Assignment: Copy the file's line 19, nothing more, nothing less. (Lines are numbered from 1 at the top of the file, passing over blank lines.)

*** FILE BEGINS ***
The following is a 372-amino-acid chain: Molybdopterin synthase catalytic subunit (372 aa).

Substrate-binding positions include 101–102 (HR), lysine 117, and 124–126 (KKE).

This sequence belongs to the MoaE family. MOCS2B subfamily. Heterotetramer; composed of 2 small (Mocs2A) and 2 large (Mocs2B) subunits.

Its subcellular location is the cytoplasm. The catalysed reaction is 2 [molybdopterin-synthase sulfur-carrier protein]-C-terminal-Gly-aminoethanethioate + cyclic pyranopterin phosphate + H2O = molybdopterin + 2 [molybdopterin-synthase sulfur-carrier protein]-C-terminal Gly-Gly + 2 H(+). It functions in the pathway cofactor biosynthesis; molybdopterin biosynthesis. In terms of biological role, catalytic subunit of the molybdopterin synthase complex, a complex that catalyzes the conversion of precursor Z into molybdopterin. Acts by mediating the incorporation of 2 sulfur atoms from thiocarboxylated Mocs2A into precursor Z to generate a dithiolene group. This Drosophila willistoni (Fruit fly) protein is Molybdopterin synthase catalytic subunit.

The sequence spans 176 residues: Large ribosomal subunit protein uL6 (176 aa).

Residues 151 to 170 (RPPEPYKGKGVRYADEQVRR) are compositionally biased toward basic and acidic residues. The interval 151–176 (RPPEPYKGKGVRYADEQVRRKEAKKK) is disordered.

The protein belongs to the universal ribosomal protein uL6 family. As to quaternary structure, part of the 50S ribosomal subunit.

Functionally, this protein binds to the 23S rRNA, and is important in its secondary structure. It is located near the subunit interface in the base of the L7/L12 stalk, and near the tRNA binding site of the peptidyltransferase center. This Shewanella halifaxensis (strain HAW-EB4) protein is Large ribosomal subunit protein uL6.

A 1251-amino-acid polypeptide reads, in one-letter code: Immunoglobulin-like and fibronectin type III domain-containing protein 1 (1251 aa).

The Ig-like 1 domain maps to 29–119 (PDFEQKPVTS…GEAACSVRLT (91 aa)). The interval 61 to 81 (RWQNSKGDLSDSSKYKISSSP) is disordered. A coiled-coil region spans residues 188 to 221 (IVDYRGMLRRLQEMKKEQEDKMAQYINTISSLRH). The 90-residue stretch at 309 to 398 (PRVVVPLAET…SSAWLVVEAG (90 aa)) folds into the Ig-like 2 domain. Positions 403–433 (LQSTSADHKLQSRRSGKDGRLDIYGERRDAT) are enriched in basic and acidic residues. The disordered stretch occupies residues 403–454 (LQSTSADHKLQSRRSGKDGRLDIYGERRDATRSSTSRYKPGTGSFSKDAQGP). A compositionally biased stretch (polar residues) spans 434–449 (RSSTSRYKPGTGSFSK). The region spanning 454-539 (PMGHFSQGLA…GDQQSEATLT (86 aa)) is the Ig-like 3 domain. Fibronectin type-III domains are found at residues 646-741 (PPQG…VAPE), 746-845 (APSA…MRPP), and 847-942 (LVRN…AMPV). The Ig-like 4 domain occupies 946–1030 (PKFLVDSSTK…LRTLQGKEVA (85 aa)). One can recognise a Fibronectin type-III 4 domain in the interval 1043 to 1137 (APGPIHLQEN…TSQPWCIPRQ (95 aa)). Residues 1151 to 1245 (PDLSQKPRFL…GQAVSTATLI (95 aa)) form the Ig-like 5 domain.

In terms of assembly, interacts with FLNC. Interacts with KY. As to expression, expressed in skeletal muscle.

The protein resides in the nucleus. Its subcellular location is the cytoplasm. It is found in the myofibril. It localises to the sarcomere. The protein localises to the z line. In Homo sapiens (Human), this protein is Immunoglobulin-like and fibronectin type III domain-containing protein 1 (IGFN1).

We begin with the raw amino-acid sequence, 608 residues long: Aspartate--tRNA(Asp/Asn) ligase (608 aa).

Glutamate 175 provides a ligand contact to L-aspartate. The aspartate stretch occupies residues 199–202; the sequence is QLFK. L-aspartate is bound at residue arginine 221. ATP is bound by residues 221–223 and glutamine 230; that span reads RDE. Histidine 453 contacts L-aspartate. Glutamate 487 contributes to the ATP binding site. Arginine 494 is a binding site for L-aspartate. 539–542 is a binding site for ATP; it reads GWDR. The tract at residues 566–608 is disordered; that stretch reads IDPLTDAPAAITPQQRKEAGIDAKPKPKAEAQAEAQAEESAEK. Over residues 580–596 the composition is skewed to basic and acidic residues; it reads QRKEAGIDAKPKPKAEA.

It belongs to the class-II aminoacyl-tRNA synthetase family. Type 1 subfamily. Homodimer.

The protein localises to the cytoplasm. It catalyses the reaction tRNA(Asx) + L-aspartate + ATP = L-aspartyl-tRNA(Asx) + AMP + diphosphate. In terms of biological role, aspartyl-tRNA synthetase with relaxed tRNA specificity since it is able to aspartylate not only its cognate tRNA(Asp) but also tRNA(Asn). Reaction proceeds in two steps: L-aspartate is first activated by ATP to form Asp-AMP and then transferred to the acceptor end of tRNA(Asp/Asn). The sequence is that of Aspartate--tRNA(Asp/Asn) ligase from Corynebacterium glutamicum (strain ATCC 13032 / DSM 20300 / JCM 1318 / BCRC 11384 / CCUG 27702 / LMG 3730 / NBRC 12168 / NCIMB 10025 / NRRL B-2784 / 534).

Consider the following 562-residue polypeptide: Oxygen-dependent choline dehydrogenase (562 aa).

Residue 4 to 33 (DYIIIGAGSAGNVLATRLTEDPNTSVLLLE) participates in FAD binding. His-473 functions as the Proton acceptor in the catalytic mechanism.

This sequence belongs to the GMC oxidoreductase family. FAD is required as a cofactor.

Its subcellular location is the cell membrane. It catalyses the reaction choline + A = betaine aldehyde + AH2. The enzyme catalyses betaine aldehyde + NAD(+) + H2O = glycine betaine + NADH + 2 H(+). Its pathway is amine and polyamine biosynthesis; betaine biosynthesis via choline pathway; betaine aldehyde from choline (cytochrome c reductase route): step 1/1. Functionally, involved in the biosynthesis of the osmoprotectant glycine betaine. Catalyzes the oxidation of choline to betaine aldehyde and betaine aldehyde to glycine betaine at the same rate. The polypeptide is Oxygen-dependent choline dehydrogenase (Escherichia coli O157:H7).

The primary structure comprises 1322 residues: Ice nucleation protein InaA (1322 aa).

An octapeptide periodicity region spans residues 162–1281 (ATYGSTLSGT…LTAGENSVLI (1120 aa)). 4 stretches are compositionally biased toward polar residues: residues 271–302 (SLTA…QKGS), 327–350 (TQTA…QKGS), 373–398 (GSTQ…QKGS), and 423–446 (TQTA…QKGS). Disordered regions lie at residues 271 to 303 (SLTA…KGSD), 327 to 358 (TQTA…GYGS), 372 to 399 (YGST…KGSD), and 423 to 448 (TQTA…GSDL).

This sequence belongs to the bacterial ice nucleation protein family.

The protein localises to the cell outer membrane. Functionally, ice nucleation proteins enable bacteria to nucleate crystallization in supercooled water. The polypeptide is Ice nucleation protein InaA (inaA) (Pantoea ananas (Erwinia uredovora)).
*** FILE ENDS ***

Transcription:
This sequence belongs to the GMC oxidoreductase family. FAD is required as a cofactor.